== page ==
Down on the Farm - 6/30/22
Talking hitting with the Twins Triple-A hitting coach Ryan Smith, Reid Detmers (LAA) punches out 14, Edouard Julien (MIN) homers twice, Joe Boyle (CIN) strikes out 12, Francisco Álvarez hits his 18th
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A Conversation with Twins Triple-A Hitting Coach Ryan Smith
Ryan Smith has been with the Twins organization since 2019, starting out as the hitting coach for the Cedar Rapids Kernels and eventually working his way up to his current role as the hitting coach for St. Paul Saints (AAA). After his playing days were over, Ryan knew he wanted to get into coaching. There wasn’t a better place to start than working along side his father, Marty Smith, who is a Hall of Fame coach at the College of Central Florida. We sat down with Ryan to discuss his role as hitting coach and get his thoughts on various player development topics.
Down on the Farm: You’ve been a hitting coach at several different levels now, can you talk about the biggest differences between working in the lower levels of the minor leagues and the upper levels?
Ryan Smith: It’s always development focused, getting the player better. It’s really the only thing that matters but there is definitely a different dynamic in Triple-A, these guys need to be ready to perform for the big league club at any moment. Whereas in Low-A you’re playing that long-game and trying to develop these guys and be a little bit more experimental. You learn a lot from some of the older guys in Triple-A who have been around for a while and have that experience. They have so many different opinions and thoughts, so I’d say at that level it’s a lot more collaborative. It’s collaborative in the lower levels too, but there is a lot more back and forth and bouncing ideas around in Triple-A. In Low-A, there’s a clearer focus on what you’re working on, what you are trying to do — we are going to track it and see if it works.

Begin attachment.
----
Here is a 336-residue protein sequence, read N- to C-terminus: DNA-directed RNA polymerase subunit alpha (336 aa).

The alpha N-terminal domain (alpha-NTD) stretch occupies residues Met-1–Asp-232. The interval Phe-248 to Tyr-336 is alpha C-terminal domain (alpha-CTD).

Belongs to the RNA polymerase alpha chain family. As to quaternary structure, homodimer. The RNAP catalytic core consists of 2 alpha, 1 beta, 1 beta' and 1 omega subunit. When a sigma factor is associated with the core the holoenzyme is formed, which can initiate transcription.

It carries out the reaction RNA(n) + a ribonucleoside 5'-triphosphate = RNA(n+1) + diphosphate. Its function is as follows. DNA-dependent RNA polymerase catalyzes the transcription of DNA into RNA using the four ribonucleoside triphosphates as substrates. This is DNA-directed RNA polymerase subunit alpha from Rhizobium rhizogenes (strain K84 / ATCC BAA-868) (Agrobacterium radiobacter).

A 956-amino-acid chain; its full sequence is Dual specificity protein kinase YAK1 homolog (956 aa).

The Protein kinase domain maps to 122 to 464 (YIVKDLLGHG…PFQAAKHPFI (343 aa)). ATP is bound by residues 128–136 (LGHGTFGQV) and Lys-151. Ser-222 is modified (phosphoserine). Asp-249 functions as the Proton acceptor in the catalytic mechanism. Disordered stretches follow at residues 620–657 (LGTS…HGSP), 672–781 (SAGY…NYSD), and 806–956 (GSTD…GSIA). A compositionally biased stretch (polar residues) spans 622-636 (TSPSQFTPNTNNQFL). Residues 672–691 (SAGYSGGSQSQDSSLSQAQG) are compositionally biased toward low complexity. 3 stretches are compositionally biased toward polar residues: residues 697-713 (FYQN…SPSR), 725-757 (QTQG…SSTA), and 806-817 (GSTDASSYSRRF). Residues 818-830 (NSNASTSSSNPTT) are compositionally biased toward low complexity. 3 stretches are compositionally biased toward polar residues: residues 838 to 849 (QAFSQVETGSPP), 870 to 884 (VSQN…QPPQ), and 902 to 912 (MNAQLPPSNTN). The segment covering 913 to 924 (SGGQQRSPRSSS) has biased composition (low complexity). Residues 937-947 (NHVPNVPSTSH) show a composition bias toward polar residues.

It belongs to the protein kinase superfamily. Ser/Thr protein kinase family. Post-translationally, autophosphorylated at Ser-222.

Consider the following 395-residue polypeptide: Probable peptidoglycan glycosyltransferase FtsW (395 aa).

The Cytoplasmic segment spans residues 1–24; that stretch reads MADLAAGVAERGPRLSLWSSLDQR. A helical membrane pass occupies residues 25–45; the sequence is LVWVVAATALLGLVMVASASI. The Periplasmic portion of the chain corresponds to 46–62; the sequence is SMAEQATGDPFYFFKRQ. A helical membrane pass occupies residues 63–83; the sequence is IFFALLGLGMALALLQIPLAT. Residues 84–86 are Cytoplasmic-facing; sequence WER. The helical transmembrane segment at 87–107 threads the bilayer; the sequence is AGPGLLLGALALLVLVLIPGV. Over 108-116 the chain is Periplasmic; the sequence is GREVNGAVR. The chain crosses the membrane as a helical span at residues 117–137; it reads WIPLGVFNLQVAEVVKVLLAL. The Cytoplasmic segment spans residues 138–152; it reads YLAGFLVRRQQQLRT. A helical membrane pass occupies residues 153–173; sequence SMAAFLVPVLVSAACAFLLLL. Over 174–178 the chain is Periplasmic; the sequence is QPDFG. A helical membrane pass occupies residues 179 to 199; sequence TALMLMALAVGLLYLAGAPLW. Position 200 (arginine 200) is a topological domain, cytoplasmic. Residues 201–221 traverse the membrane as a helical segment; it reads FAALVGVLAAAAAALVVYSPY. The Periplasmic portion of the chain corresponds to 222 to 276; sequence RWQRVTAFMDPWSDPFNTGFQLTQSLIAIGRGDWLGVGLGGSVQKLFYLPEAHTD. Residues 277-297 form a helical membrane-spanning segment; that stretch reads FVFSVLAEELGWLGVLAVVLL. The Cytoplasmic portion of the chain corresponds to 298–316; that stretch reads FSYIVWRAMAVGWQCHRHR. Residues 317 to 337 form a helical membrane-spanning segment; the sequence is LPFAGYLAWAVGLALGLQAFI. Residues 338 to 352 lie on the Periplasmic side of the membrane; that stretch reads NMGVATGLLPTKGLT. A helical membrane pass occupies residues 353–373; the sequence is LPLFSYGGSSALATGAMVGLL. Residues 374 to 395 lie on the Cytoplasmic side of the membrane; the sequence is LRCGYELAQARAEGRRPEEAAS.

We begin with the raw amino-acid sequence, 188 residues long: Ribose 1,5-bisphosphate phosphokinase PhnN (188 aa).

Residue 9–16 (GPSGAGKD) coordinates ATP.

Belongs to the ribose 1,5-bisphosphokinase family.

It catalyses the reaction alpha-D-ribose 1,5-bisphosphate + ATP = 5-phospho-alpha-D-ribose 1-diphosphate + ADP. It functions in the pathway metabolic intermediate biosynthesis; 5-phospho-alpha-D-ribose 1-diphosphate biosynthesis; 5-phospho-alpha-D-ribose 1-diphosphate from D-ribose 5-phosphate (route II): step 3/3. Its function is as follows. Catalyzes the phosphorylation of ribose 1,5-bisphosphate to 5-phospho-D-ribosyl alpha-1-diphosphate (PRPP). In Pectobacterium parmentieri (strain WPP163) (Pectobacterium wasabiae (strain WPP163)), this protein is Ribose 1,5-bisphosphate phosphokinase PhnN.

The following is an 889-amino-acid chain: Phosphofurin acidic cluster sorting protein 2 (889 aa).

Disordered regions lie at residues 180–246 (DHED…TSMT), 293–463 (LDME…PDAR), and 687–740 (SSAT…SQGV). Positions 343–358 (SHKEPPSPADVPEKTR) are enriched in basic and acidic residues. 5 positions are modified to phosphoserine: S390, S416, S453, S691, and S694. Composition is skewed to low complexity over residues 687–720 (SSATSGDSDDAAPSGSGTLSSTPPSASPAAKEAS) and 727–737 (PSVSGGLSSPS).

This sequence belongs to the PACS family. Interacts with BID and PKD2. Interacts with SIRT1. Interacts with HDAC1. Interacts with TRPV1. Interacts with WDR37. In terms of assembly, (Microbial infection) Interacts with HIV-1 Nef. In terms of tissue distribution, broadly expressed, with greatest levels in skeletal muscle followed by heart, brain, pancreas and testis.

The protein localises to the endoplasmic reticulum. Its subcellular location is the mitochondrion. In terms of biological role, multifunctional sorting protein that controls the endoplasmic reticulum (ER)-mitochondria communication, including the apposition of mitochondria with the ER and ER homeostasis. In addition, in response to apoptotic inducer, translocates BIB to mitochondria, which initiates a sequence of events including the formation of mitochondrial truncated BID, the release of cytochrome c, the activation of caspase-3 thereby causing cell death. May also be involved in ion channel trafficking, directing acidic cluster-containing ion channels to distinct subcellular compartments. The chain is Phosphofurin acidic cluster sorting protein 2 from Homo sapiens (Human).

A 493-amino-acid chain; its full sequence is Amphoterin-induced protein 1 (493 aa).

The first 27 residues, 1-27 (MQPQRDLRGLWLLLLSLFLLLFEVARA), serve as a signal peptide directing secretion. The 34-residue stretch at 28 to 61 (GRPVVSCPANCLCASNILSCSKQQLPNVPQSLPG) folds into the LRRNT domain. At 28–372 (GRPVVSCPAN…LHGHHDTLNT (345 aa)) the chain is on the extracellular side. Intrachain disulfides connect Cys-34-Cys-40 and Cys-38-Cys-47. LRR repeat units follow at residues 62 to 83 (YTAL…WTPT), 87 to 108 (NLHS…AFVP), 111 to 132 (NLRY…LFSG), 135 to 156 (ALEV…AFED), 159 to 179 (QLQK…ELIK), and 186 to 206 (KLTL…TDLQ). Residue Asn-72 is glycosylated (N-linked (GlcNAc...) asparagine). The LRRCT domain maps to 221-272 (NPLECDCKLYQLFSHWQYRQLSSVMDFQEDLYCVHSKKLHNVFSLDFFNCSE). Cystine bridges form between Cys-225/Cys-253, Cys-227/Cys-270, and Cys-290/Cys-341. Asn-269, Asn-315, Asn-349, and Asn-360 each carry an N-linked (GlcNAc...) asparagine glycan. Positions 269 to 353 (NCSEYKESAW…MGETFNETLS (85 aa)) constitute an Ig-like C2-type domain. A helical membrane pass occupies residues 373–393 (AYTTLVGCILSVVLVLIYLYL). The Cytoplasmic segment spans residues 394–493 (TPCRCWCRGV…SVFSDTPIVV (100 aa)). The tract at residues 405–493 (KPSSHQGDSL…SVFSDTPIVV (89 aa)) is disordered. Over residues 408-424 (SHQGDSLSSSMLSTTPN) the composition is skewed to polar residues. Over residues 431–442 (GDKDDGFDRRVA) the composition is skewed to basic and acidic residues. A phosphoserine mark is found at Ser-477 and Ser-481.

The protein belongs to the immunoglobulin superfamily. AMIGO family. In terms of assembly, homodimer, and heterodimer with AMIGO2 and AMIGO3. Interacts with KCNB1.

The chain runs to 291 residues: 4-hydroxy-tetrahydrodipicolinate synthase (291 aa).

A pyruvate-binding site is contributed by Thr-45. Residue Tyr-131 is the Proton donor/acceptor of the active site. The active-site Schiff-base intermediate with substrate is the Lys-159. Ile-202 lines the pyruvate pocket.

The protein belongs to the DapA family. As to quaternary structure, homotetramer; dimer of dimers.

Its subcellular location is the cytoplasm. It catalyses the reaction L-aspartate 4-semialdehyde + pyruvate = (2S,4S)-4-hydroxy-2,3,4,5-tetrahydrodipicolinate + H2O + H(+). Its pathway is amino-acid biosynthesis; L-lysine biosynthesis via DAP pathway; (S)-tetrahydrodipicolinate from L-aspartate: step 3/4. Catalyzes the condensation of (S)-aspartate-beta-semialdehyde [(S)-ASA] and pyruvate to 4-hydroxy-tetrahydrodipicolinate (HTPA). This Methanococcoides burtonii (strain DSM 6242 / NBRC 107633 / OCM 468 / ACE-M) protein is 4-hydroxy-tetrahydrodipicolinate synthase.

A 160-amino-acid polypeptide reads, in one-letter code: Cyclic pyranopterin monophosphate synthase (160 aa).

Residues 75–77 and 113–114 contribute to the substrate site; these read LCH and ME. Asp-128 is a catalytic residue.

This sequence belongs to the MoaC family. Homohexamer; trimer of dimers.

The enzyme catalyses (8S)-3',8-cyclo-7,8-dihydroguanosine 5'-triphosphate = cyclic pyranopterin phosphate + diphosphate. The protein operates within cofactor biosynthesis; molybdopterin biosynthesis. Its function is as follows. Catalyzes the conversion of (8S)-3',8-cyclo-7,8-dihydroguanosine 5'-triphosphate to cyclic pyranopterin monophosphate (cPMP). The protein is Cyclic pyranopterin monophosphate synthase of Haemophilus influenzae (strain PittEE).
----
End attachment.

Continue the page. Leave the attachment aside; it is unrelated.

Down on the Farm: What do you think is the most difficult adjustment a hitter has to make when they advance from the lower levels to the upper levels?
Ryan Smith: The pitchers are just really good. Once they get that ability to command pitches, land off-speed pitches in the zone for strikes — that’s one thing I’ve heard guys say when they come up. I’ll typically ask them and that’s a pretty common answer. The lower levels are still pretty fastball heavy and pitchers are still figuring out off-speed pitches and getting a feel for landing them in the zone. But up here in Triple-A, they can usually land those pitches. There’s also just more information on you as a hitter, as you move up your weaknesses are now available to the opposition and they know how to find it. Being able to balance what you do well with your holes is a much bigger factor in the upper levels.
Down on the Farm: How does the amount of information that players are getting compare between levels?
Ryan Smith: For us it’s pretty much the same. Guys may want different pieces depending on the individual, but obviously we want all the hitters to have a full buffet of information available to them so they can take what they want.
Down on the Farm: What is a way you identify a hitters strengths and weaknesses and how does that inform your approach when working with those hitters?
Ryan Smith: For me, the numbers tell me everything. So just doing a deep dive on each hitter to find out what they do well and find out the things they don’t do well, and then figuring out the way to attack their weaknesses to improve while maintaining their strengths. Using things like heat maps, maybe addressing something in their swing mechanics. Trying to see what they may be leaving on the table.
Down on the Farm: Is there a particular stat you like to look at to evaluate a hitter?
Ryan Smith: I start with wRC+ and work my way down from there. Look at how they’re creating value, whether it’s through damage or controlling the strike zone, what their swing and miss looks like, things like that. I like to also look at what kind of pitches they’re swinging at, are they swinging at strikes and taking balls? Are they putting balls-in-play that are in the strike zone? And then from there, looking at ball-flight. Not only quality of contact, but ground balls vs. line drives and fly balls.